Turkish Prime Minister Binali Yıldırım speaks during a rally in Düsseldorf, Germany, on Feb 18, / AA Photo
Turkish Prime Minister Binali Yıldırım said Feb. 18 that Turkey will be part of an operation to liberate the Islamic State of Iraq and the Levant (ISIL) bastion of Raqqa, though not directly, if a deal with U.S.-led coalition forces can be reached.
“We will not be directly inside an operation [on Raqqa], we will provide tactical support, of course if we agree in principle,” state-run Anadolu Agency quoted Yıldırım as saying on Feb. 18 in Germany, where he went to attend the Munich Security Conference.
“The opportunities and capabilities are being reviewed,” he said.
Yıldırım said that “local forces, civil insurgents, Free Syrian Army (FSA) and other militia” would go in the forefront as one group and “we will be in the back,” adding that the U.S. and Turkey would have military presence at the Raqqa operation.
Syrian Democratic Forces (SDF), which is a U.S.-backed militia that is mostly comprised of Syrian Kurdish People’s Protection Unit (YPG) and some Arab rebels, have launched a multi-phased operation to liberate Raqqa of ISIL militants at the end of last year.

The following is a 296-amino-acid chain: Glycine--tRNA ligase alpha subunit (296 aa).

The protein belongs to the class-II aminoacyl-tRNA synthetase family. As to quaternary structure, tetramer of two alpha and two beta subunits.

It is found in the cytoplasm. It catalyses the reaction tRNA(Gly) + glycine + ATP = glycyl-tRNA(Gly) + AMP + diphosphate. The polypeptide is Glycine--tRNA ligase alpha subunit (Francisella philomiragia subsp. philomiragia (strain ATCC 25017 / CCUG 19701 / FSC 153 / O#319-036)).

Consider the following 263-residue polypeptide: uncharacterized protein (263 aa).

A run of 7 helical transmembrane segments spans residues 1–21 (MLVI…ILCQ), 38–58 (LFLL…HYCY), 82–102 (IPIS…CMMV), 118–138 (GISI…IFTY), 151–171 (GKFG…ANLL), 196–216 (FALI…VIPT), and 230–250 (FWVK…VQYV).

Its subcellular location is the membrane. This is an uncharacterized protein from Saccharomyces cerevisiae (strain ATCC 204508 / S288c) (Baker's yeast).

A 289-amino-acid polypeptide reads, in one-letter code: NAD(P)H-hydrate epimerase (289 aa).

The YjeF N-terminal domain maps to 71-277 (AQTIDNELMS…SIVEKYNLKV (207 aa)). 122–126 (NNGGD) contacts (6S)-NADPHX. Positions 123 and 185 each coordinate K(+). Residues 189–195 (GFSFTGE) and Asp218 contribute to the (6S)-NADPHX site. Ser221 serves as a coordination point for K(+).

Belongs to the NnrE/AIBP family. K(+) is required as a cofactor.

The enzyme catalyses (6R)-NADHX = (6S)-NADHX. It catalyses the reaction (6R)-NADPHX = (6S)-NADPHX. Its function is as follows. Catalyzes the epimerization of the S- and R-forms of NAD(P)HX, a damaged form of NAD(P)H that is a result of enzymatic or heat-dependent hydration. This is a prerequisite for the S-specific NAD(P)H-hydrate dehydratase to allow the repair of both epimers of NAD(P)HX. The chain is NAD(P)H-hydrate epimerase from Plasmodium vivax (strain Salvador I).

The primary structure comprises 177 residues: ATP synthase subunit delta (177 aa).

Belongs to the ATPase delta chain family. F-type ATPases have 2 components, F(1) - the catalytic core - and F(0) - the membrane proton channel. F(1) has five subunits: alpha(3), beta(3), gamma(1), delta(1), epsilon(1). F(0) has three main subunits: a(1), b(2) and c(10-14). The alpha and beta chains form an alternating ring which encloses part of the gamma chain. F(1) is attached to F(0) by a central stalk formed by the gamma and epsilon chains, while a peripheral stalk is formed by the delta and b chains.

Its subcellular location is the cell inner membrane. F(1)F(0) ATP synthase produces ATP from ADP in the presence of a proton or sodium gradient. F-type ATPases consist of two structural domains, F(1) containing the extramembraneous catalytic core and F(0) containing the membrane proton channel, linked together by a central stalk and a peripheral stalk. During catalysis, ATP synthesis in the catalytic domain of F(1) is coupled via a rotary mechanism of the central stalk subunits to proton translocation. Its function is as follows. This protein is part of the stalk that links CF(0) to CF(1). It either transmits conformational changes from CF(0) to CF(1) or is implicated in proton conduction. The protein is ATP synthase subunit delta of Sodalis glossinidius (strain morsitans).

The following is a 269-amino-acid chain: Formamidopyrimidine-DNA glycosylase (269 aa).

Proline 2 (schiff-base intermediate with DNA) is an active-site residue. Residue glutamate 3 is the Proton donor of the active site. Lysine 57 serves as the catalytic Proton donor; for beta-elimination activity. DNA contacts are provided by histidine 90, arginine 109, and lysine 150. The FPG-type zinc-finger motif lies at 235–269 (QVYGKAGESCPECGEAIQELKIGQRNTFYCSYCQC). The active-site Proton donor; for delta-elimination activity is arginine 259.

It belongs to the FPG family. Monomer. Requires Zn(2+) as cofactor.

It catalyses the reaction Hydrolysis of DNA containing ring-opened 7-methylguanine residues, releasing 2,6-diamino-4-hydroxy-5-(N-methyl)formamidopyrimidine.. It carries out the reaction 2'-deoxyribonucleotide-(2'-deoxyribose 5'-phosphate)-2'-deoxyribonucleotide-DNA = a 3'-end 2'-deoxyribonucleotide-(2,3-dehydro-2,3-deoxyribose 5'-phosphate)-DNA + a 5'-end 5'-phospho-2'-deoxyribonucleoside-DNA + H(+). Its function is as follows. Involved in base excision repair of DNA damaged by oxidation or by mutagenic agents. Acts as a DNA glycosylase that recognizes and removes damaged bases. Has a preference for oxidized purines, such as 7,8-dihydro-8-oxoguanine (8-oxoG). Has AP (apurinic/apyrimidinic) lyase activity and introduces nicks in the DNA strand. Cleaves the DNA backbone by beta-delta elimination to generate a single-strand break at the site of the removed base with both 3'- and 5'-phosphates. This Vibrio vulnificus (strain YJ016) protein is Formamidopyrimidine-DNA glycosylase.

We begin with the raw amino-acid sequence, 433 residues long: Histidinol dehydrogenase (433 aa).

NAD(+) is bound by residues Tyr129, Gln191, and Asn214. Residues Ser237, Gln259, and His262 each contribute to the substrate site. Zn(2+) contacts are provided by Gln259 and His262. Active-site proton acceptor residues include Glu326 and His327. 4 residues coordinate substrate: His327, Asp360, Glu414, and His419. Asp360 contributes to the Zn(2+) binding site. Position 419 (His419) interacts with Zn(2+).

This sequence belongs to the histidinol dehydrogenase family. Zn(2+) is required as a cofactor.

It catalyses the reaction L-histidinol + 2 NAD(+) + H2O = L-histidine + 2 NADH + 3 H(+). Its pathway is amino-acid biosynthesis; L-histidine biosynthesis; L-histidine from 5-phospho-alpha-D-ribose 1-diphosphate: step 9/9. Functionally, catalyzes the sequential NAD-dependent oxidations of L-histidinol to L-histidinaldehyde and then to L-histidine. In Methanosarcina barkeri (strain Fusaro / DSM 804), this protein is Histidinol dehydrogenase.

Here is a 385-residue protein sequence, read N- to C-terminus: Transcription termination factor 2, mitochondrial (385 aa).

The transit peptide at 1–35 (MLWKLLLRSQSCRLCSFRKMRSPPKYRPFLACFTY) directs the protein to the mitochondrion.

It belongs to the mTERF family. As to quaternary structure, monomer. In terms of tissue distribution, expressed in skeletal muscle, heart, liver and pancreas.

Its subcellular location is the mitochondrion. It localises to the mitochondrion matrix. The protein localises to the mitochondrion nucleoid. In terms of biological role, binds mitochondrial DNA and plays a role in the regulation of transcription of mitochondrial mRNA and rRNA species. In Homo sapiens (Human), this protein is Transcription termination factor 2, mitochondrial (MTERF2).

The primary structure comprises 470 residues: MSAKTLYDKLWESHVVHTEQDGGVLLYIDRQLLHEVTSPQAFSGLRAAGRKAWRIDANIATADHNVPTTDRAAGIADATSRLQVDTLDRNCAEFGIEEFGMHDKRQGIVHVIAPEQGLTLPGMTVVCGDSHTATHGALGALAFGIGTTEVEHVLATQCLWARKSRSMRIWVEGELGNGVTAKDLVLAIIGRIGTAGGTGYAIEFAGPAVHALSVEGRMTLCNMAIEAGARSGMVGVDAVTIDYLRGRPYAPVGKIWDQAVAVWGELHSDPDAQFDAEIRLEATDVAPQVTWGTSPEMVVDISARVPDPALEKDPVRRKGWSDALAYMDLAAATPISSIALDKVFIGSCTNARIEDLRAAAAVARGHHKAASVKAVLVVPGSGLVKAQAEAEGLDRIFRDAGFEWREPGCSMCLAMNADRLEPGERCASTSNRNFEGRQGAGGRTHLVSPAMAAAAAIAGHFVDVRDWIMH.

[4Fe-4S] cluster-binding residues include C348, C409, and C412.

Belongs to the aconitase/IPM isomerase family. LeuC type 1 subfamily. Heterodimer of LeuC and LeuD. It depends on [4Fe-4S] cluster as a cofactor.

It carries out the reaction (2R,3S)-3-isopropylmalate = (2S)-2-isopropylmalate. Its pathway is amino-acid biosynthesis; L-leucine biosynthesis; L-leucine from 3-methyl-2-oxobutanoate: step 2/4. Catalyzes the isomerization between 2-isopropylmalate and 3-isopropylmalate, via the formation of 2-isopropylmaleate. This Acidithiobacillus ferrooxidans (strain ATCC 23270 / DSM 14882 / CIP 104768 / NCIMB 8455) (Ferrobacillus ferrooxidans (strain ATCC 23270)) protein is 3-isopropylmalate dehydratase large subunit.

Turkey regards the YPG, which is the military wing of the Syrian Kurdish Democratic Union Party (PYD), as a terror organization due to its links to the outlawed Kurdistan Workers’ Party
Ankara objects the involvement of the YPG and PYD in efforts to liberate ISIL’s de facto capital in Syria.
“You know, we had a proposal to clear Deash from Raqqa after [doing the same for] al-Bab. We told them [the U.S.] that it is not right to act with the PYD and YPG, which are extensions of the PKK, and a terror organization should not be chosen over another one. This does not fit inside a friendship,” said Yıldırım.
“I believe the new U.S. administration will take this into consideration,” he said. “I will tell this once again to [U.S. Vice President Mike] Pence,” Yıldırım said, referring to a scheduled meeting later on Feb. 18 with Pence in Munich on the sidelines of the Munich Security Conference.
Turkey is trying to capture al-Bab in northern Syria from ISIL since December last year as part of its Euphrates Shield operation, which was launched on Aug. 24, 2016.
“The U.S. has an operation plan for [Raqqa] in any case. We are talking about how this plan will be implemented,” said Yıldırım.
He also said that he hoped the U.S. would not opt for the YPG and PYD for the Raqqa operation, or “there will be serious problems in relations with the U.S.”
Yıldırım also said that he told German
Chancellor Angela Merkel
in a meeting earlier in the day that Turkey could include Germany to the operation on Raqqa.